Notes on the seabirds of the Cape Horn islands
|Title||Notes on the seabirds of the Cape Horn islands|
|Publication Type||Journal Article|
|Year of Publication||1992|
|Authors||Clark, GS, Cowan, AN, Harrison, P, Bourne, WRP|
|Type of Article||paper|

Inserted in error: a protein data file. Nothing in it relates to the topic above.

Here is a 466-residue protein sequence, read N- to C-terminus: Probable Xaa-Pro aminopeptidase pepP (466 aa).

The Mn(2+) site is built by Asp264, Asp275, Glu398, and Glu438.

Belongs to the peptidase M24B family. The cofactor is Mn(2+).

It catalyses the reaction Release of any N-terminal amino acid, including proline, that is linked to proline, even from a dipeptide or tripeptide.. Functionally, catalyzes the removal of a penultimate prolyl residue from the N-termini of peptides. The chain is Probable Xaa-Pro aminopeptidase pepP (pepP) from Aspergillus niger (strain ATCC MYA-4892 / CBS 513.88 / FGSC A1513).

Observations of seabirds during two visits in the yacht Towrore to the southern extremity of South America in the summer and autumn of 1984 and 1985 are summarised with comments on their status in South America. Rockhopper and Macaroni Penguins (Eudyptes chrysocome and E. chrysolophus) are commoner than in the past, but larger penguins were not found breeding and may be more vulnerable since penguins still appear to be taken for bait. Chile holds about a sixth of the world's breeding Black-browed Mollymawks (Diomedea melanophrys), a tenth of the Grey-headed Mollymawks (D. chrysostoma), many Blue Petrels (Halobaena caerulea) and Narrow-billed Prions (Pachvptila belcheri), and some Southern Giant Petrels (Macronectes giganteus). The White-chinned Petrel (Procellaria aequinoctialis) probably breeds, and possibly the Fairy Prion (Pachyptila turtur), collected in the past, and Antarctic Cormorant (Leucocarbo bransfieldensis). The first Manx Shearwaters (Puffinus puffinus) for Chile were also seen in the Magellan Strait and near Cape Horn.